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It serves as a marker of childhood growth when your toddler finally makes the long and arduous crawl up the stairs. However, stairs can be a serious danger. In fact, over the past ten years, statistics estimate that a child under five was treated at an emergency room every six minutes for a stair-related injury. However, as shocking as this statistics may seem, it is better than what it used to be.

Researchers at the Research Institute at Nationwide Children's Hospital in Columbus looked at data from the National Electronic Injury Surveillance System of the U.S. Consumer Product Safety Commission for 1999 through 2008. They were specifically interested in this time period because during the 1990s most stair-related injuries were attributed to baby walkers. However, the American Society for Testing and Materials released a new voluntary infant walker standard in 1997. By looking at the time period after the new standard was instituted, the researchers hoped to find that there were fewer stair accidents for young children.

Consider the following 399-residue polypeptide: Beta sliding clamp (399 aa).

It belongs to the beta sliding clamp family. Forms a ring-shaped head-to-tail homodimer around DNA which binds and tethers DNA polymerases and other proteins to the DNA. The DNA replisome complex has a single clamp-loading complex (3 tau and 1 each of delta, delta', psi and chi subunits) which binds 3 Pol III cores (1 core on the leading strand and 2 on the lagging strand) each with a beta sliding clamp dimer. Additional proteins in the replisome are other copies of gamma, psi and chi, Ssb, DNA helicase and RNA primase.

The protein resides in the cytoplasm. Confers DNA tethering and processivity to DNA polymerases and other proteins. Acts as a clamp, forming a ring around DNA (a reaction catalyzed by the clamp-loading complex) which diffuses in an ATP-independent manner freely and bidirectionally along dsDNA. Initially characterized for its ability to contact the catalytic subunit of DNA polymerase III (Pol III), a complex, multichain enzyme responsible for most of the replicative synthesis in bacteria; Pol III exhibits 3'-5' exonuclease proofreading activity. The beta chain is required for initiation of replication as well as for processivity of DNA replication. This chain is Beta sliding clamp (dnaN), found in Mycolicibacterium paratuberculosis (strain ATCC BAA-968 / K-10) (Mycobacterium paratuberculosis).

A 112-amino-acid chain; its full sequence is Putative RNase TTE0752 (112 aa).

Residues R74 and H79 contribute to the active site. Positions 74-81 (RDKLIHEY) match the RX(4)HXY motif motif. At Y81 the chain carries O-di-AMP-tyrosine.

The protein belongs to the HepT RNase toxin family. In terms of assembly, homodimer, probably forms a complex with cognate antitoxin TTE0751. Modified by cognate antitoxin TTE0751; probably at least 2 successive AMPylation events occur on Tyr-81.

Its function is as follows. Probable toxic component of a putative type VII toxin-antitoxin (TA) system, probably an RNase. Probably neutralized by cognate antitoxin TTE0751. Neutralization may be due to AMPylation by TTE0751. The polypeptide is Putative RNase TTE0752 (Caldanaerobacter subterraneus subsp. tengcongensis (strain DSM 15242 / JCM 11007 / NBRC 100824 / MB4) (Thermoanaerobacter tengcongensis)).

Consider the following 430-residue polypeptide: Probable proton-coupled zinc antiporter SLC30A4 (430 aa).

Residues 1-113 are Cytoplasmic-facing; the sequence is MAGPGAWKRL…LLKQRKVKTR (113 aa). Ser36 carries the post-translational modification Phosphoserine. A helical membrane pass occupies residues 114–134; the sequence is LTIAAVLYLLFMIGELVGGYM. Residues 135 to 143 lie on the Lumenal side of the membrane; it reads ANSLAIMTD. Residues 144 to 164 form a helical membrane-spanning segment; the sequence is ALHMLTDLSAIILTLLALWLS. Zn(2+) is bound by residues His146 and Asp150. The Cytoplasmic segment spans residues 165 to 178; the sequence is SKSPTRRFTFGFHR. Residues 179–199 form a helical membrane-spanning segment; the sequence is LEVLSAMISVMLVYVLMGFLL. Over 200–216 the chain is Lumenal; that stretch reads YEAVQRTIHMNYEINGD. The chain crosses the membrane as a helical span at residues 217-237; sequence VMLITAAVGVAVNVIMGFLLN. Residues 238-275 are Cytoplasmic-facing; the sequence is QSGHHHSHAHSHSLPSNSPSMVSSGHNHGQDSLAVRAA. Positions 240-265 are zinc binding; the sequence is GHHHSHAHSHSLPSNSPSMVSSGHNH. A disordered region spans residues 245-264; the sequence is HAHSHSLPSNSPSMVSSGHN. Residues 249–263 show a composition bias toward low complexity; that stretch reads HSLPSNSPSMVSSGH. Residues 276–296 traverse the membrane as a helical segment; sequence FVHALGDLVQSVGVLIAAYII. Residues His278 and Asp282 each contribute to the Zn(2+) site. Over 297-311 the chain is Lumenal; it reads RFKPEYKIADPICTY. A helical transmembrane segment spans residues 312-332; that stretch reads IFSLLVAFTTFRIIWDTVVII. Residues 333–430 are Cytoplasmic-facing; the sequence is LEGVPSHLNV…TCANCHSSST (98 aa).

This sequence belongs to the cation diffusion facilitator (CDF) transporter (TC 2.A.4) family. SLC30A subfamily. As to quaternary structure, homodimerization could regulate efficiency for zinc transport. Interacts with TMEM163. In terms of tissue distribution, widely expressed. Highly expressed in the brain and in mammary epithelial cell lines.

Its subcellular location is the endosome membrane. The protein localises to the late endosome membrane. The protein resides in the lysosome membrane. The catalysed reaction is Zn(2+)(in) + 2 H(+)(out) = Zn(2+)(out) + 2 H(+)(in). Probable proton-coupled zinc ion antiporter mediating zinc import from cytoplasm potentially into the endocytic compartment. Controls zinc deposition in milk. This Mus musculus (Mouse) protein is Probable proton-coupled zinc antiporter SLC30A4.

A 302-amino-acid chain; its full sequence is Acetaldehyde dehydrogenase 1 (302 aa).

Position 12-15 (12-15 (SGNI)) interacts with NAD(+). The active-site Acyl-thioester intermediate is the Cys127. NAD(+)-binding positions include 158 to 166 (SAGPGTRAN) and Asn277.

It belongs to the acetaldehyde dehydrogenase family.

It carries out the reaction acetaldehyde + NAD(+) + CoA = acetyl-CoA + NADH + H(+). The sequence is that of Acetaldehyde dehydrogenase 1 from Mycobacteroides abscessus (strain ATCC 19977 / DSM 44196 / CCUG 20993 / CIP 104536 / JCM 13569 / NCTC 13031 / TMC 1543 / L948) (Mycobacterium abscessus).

Indeed, the researchers found that the percentage of children injured on stairs dropped by 11.6%. They also found that the largest percentage of injuries occured among 1-year-olds, that injuries were more common in boys than girls, that about 1/3 of the injuries were soft tissue injuries that occured to the head and neck, and that the vast majority of injuries were not serious. To continue the overall decline in stair-related injuries, the researchers suggest that parents not rely on baby safety gates, that they prevent their children from playing on the stairs, and that they not use baby walkers. In addition, they call for the better design and construction of stairs.

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